Again, I note that Jung's logic follows a deductive line of reasoning, which parallels Frye's methodology as described in the above essay.

More Jung stuff to come.

                                  

Sunday, January 20, 2013

SEXUAL NON-POLITICS IN FLEMING'S "CASINO ROYALE"

In RACIAL NON-POLITICS IN DJANGO UNLEASHED, I emphasized the need to evaluate art outside the bounds of "political" considerations, be they on the side of "liberation" or "oppression." Of course I've been stumping for this sort of non-politicized thinking since I started this blog, and one of my most frequent targets has been ultraliberal Alan Moore.  In STALKING THE SYMBOLIC SNIPE I took issue with his condemnation of Ian Fleming's James Bond in this offhand comment:

“…we begin to see that the overriding factor in James Bond’s psychological makeup is his utter hatred and contempt for women.”

While I conceded that James Bond's creator was something of a chauvinist, I cited four or five examples that did not support Moore's rash claim.  However, as I occasionally reread the Fleming Bond novels for the purpose of comparing them to the film adaptations, I finally decided to reread the first in the series, 1953's CASINO ROYALE.  Surely even Alan Moore, no matter how little he thinks of Fleming, would concede that whatever "psychological makeup" appears in Bond would come forth in full force in the novel of the hero's "birth."

The plot of CASINO ROYALE, as many have observed, is much more naturalistic than one beheld in the 1960s films.  There are no gimmicks of any kind in the novel, aside from a reference to some anonymous character killing himself by devouring a poisonous coat-button.  The villain Le Chiffre has nothing unusual about him: he's simply the paymaster for a Soviet spy-organization.  Because British intelligence determines that he's dipped into the Soviet till for his own expenditures, Bond is sent to LeChiffre's casino in Royale-es-Eaux in order to "break" the paymaster's bank and thus disrupt the entire operation. Bond is unfortunately saddled with a female agent, Vesper Lynd, and his internal thoughts make quite clear that he sees women as a liability in the espionage game.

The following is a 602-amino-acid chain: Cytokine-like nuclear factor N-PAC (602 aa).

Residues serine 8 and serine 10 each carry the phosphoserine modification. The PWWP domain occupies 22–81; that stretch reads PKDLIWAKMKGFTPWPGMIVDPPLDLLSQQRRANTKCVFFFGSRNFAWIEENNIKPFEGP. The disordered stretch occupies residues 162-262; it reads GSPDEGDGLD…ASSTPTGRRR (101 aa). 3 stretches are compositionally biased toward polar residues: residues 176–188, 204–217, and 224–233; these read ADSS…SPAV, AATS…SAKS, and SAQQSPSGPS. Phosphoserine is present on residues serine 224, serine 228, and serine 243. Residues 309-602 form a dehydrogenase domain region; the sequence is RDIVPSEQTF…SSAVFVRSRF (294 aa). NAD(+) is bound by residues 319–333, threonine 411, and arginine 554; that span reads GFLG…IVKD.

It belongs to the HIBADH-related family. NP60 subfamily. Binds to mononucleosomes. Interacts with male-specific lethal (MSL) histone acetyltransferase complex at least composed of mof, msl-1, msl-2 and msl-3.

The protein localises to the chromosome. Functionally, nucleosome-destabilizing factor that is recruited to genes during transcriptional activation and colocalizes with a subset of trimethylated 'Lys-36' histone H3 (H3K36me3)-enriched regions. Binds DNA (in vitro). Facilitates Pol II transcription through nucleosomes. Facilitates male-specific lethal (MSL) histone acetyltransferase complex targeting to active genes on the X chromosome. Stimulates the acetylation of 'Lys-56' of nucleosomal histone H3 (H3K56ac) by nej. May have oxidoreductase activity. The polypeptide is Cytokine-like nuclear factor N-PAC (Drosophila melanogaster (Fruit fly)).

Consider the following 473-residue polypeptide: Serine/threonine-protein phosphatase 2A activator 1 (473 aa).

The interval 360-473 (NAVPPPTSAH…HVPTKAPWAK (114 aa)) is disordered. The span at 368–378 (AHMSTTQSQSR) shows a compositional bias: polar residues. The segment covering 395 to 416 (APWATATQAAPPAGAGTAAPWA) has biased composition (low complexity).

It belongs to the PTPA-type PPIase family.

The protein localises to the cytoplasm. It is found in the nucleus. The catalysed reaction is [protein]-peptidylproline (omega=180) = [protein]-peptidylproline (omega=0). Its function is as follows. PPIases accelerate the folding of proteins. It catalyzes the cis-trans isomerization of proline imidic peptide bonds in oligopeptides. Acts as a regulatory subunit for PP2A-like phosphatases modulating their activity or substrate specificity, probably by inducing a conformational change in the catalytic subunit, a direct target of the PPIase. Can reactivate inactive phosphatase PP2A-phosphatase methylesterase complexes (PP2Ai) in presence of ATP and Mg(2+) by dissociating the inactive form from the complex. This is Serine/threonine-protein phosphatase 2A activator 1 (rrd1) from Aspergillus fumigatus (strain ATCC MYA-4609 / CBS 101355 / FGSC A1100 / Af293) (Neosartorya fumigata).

Halfway through the novel, Bond seems to be proven right.  After Bond wins a fortune from LeChiffre's casino, Vesper apparently falls for a ruse and is captured by LeChiffre's men.  One might expect that, given the thoughts he's expressed up to that point, James Bond would simply leave Vesper to her fate.  Instead, betraying a Galahad-like mentality, he drives after the abductors and crashes his car into theirs.  The ploy fails: the paymaster and his men take both Bond and Vesper to a secluded hideout.  Bond is tortured for the location of his winnings.  He bravely holds out, but the only thing that saves him is the Soviets have been investigating LeChiffre's thefts.  A SMERSH agent kills LeChiffre and his men, sparing Bond simply because the assassin has no orders to execute anyone else.  Bond and Vesper are later rescued by Bond's allies.

At this point one might think that Bond's polemic against female agents has been justified.  During the weeks following his recovery from his tortures, however, Bond softens toward Vesper, and even tells her that a male agent might have fallen for the same trick.  They become intimate and fall in love, though Vesper seems antsy about any future commitment.  Bond considers for the first time taking the marital plunge.

However, Vesper's appearance as a helpless "damsel in distress" is revealed as a deceit; she's working for  SMERSH, who insert her into Bond's mission in order to betray him at a critical time, which she does.  However, because she has fallen in love with him, and knows that SMERSH will blow her cover in due time, Vesper commits suicide.  She leaves behind a suicide note explaining her true role.  In reaction to both her betrayal and her death, Bond re-dedicates himself to his mission against evil, and seems to dismiss Vesper's importance in his life as he speaks the final words of the novel, "The bitch is dead now."